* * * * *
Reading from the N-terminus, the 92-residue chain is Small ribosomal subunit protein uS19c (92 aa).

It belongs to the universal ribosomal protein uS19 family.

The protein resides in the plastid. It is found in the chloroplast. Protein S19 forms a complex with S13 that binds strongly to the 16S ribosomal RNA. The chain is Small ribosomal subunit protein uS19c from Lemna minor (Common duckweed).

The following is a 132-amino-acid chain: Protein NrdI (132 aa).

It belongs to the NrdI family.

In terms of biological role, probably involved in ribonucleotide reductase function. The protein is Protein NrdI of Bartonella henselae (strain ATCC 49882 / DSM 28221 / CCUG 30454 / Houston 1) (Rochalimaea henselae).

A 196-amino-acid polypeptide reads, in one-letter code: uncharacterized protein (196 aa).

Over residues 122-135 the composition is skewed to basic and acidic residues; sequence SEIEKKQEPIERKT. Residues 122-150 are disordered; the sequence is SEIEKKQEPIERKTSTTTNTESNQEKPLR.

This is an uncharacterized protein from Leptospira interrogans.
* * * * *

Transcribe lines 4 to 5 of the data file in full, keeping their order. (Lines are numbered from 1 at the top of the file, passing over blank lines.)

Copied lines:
The following is a 132-amino-acid chain: Protein NrdI (132 aa).

It belongs to the NrdI family.